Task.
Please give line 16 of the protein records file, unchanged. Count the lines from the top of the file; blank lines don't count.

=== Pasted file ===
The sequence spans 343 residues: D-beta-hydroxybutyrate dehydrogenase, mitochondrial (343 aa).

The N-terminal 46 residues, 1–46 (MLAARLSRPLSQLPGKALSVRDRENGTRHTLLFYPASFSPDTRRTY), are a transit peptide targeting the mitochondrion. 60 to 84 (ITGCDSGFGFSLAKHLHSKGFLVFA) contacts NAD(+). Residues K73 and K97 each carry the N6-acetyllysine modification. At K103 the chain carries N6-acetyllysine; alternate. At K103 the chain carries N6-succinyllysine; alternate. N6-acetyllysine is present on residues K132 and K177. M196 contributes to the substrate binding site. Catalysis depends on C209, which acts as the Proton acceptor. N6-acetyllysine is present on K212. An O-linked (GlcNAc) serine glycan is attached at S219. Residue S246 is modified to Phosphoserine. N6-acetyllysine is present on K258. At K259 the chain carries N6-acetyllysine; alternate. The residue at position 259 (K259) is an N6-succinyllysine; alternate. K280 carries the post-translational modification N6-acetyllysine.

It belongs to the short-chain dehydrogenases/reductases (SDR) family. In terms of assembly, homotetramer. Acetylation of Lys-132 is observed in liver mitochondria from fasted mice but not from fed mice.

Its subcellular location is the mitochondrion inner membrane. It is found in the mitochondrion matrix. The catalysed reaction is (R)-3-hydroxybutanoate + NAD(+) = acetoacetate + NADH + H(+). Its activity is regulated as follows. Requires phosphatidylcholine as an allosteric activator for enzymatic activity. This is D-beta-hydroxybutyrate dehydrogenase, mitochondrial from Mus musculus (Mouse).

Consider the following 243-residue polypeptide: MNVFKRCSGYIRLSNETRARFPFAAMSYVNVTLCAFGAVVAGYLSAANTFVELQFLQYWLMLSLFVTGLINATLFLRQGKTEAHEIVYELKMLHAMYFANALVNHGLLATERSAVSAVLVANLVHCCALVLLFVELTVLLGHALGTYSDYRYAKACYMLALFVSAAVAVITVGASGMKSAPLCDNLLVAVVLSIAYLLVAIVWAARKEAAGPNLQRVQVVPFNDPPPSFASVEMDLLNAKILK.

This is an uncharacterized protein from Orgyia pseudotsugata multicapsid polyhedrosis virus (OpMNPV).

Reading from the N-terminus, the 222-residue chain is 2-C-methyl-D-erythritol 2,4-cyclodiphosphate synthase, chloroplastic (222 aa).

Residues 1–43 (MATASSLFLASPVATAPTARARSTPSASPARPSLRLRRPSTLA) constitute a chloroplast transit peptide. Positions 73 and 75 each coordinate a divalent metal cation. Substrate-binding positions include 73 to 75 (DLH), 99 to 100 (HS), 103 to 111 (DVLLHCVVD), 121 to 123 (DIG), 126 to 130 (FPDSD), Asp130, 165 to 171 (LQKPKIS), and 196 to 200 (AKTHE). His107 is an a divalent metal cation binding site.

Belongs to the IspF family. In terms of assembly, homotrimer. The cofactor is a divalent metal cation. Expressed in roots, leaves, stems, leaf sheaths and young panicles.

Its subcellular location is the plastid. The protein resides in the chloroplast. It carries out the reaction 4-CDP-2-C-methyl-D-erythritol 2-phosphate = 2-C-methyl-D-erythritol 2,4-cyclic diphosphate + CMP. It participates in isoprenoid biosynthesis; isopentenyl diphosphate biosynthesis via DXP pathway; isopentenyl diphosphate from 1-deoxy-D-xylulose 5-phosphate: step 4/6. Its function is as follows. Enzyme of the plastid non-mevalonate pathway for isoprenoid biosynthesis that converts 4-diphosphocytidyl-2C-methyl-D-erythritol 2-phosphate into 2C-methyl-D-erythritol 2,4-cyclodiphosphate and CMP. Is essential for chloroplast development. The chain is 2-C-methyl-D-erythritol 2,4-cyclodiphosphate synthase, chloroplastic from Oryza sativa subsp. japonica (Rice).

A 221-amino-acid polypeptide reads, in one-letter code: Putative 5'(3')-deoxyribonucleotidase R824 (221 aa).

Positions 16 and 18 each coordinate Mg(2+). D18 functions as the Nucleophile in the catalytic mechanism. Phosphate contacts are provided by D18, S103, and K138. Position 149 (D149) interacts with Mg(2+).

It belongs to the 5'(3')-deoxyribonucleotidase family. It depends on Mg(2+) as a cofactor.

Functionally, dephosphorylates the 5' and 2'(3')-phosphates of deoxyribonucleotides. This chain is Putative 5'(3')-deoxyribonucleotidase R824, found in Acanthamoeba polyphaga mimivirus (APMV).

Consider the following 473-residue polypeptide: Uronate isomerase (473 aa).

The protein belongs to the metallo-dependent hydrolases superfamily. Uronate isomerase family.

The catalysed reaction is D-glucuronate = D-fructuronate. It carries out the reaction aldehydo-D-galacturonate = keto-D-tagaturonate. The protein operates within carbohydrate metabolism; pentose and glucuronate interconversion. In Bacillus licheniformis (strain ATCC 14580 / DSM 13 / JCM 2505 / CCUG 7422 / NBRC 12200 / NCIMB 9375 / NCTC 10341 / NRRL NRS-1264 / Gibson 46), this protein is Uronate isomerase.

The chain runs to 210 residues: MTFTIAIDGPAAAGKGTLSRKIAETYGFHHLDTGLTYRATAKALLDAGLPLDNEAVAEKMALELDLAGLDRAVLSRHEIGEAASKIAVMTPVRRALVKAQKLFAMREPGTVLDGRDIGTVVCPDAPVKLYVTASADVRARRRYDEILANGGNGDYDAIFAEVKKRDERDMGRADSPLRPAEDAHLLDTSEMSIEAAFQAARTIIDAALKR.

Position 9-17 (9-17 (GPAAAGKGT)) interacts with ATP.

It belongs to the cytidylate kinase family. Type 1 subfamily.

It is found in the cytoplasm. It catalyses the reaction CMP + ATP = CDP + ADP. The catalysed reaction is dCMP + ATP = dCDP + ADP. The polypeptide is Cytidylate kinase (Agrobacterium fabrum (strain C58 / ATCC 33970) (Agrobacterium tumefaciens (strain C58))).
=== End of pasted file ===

The protein belongs to the metallo-dependent hydrolases superfamily. Uronate isomerase family.